Arey stresses that the key to the mining economy, and the reason why acid rain laws would hit the region hard, is not so much the loss of jobs, but rather a reduction in coal production. During the 1980s, the mining work force was reduced by nearly one-third, but because of improved mechanization, production remained steady. The pending acid rain measures would cut coal mining production an estimated 50 percent, meaning a loss in coal revenue of more than $1 billion and an additional loss of $500 million to $1 billion to the state's economy. Arey's point is that although the Illinois coal industry can remain relative stable in light of significant work force reductions, a large cut in coal production might be the death knell of the coal industry in Illinois. A large reduction in coal production means related industries, such as heavy machinery, equipment and gasoline, would also slump.

Because those most punished in the acid rain equation will be the companies and people who rely on the high-sulfur coal of central and southern Illinois, the Illinois Coal Association has led the battle against the legislation. The association opposes providing utility companies a choice between purchasing scrubbing equipment and drawing on the abundant low-sulfur coal reserves in Montana and Wyoming. Taylor Pensoneau, the association's vice president, would like to see Congress require current high-sulfur coal users to install scrubbers, rather than allowing utility companies like CIPS to ship in low-sulfur coal. "Fuel switching is unacceptable," Pensoneau says, adding that if enough utility companies look westward, the Illinois coal industry could be brought to its knees.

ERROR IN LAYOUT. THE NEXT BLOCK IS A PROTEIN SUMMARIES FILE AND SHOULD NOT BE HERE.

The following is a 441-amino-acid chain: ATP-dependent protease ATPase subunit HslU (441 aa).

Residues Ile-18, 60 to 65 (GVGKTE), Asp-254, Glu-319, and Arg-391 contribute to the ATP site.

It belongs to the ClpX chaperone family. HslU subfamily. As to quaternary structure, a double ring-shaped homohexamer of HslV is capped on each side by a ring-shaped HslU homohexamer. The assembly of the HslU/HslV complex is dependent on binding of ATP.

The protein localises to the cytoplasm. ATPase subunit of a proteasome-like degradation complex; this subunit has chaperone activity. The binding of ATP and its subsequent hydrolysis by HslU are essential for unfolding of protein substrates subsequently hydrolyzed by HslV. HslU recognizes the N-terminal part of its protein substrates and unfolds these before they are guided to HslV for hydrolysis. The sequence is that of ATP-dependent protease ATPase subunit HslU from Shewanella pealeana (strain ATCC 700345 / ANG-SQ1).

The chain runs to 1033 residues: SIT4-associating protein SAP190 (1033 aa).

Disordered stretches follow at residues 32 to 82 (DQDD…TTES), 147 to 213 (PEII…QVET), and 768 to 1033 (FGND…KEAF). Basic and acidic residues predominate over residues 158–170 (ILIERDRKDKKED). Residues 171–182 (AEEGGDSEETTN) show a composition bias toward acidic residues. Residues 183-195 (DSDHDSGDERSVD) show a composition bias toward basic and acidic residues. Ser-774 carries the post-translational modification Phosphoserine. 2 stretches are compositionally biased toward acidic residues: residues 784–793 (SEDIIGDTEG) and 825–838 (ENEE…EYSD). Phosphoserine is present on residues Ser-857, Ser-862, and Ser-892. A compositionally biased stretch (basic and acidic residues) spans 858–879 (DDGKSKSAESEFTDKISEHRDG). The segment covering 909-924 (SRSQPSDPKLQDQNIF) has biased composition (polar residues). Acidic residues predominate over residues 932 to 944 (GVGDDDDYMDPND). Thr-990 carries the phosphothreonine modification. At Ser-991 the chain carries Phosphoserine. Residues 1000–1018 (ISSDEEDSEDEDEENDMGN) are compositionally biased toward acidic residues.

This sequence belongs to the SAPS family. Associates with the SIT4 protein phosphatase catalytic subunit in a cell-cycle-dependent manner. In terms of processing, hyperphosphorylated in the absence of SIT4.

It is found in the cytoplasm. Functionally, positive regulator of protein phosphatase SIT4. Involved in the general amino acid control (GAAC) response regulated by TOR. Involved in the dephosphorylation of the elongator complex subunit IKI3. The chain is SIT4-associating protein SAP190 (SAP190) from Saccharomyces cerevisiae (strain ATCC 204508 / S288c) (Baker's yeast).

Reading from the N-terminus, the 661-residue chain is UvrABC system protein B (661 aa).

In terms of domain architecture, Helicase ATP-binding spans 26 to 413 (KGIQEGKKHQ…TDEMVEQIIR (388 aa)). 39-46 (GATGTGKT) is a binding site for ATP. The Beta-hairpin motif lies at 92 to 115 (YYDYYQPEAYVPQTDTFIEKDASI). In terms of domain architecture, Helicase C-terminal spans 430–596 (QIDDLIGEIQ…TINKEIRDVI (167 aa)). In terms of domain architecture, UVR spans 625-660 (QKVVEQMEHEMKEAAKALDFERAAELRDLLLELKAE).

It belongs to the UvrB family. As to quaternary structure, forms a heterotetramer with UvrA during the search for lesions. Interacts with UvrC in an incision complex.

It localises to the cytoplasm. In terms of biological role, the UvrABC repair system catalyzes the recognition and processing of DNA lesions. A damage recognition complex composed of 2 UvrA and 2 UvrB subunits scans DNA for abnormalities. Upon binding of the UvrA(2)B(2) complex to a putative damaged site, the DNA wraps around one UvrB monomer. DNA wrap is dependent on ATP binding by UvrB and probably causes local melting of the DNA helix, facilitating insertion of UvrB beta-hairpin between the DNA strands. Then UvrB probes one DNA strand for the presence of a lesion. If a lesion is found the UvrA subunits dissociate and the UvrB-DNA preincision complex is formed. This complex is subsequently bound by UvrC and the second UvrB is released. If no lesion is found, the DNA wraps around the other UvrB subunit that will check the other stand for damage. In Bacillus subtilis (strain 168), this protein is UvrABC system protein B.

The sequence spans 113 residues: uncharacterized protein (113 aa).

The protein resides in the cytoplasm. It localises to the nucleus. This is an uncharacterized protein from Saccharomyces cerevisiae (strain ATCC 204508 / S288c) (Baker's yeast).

With their backs against the wall, Illinois lawmakers are fighting tooth and nail to ease the economic pain for the state. Illinois

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politicians opposed acid rain legislation during the Reagan years but now realize passage of a bill is inevitable. Says SIU Coal Research Center's Arey, "There's universal agreement that the days of stonewalling acid rain legislation are over." In the waning days of the 1989 Congress, the Senate Environment and Public Works Committee passed by a 15-1 vote an acid rain bill that the Illinois Coal Association terms "unacceptable." The Senate version is nothing but bad news for Illinois coal and utility interests, and a staunch supporter of stiff acid rain measures. Majority Leader George J. Mitchell (D-Maine), has promised to call a floor vote within hours of reconvening on January 23. Negotiations continue in the House on individual provisions in Bush's Clean Air Act revisions, but the outline will remain intact, according to environmentalists and lawmakers. "The talk on the Hill is that the Clean Air Act will be like babies and school lunch programs; nobody is going to vote against it," says David Almy, press secretary to U.S. Rep. Edward R. Madigan (R-15. Lincoln). Madigan is fighting an uphill battle to attach pro-Midwest measures to the Bush plan, but Almy fears, "The political muscle is there to screw a small number of [midwestern] congressional districts in order to allegedly clean the environment."